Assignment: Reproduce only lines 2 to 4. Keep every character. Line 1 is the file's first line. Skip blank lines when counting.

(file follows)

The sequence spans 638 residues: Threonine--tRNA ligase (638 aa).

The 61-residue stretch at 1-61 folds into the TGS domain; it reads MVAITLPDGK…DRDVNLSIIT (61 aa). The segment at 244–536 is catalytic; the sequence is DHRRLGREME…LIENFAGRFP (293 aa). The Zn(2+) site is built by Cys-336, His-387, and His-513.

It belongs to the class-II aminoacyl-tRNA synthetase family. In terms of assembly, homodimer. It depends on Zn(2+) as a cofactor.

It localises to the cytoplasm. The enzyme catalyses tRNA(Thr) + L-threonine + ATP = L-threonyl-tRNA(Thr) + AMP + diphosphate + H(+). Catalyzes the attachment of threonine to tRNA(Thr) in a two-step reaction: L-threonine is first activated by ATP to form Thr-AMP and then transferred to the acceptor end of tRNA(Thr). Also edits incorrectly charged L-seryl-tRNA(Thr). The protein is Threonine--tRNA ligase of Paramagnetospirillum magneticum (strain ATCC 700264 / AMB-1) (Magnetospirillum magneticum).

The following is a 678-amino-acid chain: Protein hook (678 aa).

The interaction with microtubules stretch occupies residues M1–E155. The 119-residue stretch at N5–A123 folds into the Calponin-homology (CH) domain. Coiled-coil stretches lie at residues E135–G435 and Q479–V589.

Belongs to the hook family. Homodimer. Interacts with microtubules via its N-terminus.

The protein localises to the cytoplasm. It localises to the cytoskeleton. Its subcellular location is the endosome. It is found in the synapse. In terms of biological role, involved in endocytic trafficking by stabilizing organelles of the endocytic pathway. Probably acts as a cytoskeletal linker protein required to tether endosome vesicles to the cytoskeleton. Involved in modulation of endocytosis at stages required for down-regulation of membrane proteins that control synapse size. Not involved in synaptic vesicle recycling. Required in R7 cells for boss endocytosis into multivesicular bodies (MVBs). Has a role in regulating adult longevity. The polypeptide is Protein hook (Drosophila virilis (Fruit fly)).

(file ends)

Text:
The 61-residue stretch at 1-61 folds into the TGS domain; it reads MVAITLPDGK…DRDVNLSIIT (61 aa). The segment at 244–536 is catalytic; the sequence is DHRRLGREME…LIENFAGRFP (293 aa). The Zn(2+) site is built by Cys-336, His-387, and His-513.

It belongs to the class-II aminoacyl-tRNA synthetase family. In terms of assembly, homodimer. It depends on Zn(2+) as a cofactor.

It localises to the cytoplasm. The enzyme catalyses tRNA(Thr) + L-threonine + ATP = L-threonyl-tRNA(Thr) + AMP + diphosphate + H(+). Catalyzes the attachment of threonine to tRNA(Thr) in a two-step reaction: L-threonine is first activated by ATP to form Thr-AMP and then transferred to the acceptor end of tRNA(Thr). Also edits incorrectly charged L-seryl-tRNA(Thr). The protein is Threonine--tRNA ligase of Paramagnetospirillum magneticum (strain ATCC 700264 / AMB-1) (Magnetospirillum magneticum).